US benchmark stock indexes – such as the S&P 500, Dow Jones and Nasdaq Composite – aimed cautiously higher this past week. Yet, Wall Street has been struggling to find material upside follow-through since late April with the aggressive pace in gains since March noticeably ebbing. The sentiment-linked Australian Dollar and New Zealand Dollar were unable to follow equities.
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Most of the upbeat tone occurred early on in the week as Moderna reported degrees of success in a virus vaccine trial. Yet investors’ confidence waned after this was critiqued and as China unveiled a national security law on Hong Kong that sent the Hang Seng tumbling 5.56% on Friday. The haven-linked US Dollar and similarly-behaving Japanese Yen cautiously rose this past week.
Growth-oriented crude oil has been on the rise, suggesting markets may be looking forward to gradual lockdown easing measures across the globe. Central bankers have been warning about the long-term impact on growth, particularly if additional virus waves unfold. Over 38 million citizens in the world’s largest economy have filed for unemployment claims. This may top 40m ahead.
Conference Board Consumer Confidence and University of Michigan Sentiment data will reveal how attitudes are shaping in a nation where 2/3 of GDP is in consumption. Australia’s Prime Minister speaks to the National Press Club in Canberra as tensions with China brew. These woes may bring back trade war fears, complicating efforts to economically recover from the virus.
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The long-term outlook for the Euro has been boosted significantly by a Franco-German proposal for a €500 billion coronavirus Recovery Fund, even though an agreement is not yet close.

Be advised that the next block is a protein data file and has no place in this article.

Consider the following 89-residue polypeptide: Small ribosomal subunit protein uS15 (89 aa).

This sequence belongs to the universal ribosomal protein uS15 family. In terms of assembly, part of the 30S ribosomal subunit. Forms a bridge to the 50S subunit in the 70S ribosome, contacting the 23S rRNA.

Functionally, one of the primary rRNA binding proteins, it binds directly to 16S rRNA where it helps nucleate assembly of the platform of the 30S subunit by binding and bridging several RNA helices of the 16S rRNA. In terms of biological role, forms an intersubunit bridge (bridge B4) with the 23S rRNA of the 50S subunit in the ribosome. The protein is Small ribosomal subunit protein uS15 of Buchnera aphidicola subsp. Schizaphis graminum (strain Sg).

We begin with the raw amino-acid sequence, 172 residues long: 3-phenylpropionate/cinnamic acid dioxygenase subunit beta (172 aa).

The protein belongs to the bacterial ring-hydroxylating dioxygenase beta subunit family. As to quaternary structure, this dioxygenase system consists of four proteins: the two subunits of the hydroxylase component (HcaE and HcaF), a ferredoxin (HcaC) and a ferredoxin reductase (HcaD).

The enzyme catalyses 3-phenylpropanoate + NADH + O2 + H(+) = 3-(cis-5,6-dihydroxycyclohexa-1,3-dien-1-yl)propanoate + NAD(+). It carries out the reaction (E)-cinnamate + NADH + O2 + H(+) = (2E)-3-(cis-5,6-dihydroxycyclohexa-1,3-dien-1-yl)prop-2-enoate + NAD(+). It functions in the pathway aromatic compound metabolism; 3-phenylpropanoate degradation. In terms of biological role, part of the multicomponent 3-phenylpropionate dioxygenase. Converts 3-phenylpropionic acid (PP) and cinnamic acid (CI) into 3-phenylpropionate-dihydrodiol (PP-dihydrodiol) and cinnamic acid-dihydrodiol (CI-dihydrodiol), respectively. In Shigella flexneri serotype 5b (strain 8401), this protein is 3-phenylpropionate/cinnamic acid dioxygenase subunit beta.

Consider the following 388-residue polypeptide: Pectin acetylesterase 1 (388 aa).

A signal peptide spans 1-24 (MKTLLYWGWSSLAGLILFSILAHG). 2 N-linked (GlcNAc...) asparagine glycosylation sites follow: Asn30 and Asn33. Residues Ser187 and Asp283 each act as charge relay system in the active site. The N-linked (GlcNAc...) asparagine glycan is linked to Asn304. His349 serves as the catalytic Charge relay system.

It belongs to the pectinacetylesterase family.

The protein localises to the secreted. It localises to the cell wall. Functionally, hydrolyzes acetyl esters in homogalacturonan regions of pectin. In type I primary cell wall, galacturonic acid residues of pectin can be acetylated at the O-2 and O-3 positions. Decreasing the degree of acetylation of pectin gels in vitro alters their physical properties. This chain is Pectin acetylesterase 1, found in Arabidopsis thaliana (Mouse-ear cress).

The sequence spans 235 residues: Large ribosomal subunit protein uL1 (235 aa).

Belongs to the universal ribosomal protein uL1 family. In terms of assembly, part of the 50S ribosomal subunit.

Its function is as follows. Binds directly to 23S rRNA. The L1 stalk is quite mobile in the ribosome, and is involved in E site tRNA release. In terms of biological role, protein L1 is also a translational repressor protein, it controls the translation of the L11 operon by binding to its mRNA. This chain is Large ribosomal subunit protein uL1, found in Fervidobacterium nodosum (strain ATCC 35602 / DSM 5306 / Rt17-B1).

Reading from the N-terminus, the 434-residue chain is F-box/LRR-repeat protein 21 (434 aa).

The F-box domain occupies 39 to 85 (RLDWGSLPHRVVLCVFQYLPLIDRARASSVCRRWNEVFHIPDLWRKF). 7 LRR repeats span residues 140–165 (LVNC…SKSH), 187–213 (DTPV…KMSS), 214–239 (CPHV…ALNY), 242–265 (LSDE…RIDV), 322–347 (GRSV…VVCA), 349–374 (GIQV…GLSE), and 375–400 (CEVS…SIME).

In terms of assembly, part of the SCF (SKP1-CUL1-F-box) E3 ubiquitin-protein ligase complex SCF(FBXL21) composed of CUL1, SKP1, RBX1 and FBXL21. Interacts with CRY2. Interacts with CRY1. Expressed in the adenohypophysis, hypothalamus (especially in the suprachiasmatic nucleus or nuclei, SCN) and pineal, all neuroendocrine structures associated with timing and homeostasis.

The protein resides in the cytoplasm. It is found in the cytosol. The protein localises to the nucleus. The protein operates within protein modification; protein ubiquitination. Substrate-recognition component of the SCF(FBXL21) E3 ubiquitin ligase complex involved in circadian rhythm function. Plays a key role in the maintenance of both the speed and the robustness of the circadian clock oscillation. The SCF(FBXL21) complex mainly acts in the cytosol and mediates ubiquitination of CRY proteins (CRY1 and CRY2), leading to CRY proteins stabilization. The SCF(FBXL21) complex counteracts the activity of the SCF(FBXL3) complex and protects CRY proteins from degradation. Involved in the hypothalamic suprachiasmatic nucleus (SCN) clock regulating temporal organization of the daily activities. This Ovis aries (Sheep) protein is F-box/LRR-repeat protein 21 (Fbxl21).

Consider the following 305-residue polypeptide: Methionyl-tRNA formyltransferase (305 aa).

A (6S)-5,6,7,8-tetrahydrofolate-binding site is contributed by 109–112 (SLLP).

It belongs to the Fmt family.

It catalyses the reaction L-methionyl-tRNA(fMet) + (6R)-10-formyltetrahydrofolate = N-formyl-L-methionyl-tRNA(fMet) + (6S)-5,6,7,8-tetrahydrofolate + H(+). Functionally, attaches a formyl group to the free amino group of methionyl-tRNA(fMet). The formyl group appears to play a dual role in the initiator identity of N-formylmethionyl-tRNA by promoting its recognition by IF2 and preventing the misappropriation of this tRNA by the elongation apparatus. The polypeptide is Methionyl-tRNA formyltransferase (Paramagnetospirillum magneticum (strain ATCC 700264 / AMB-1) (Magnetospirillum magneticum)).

Gold prices may face heightened liquidation pressure as US-China tensions over Hong Kong heat up ahead of US GDP data amid the coronavirus pandemic.
The Australian Dollar market is headed for a bare domestic data cupboard which will once again leave overall market risk appetite in charge. This may well mean it remains stuck in its current range.
The possibility of a Covid-19 cure by year end keeps market sentiment high despite ongoing political tensions
The US Dollar may find some strength if tensions between the US and China keep rising, adding an extra layer of uncertainty to the global economic outlook amid the coronavirus outbreak.
The S&P 500 and Nasdaq will look for developments in US-China tensions while the DAX 30 awaits a string of regional data. Possible coronavirus vaccines may also influence sentiment in the week ahead.
Crude oil sold-off Friday on news that China is looking to introduce stringent new security laws in Hong Kong, damaging global risk appetite.
S&P 500 faces pivotal resistance, while FTSE 100 continues to trade in rangebound fashion.
have enjoyed impressive gains in recent weeks but momentum seems to ebbing on approach to $1800/oz. A reversal downward may be brewing ahead.
EUR/USD rates can’t quite get legs beneath them during their breakout, while GBP/USD remains tilted to the downside and USD/JPY tracks global equity markets higher. The net-result is a DXY Index that continues to trade sideways.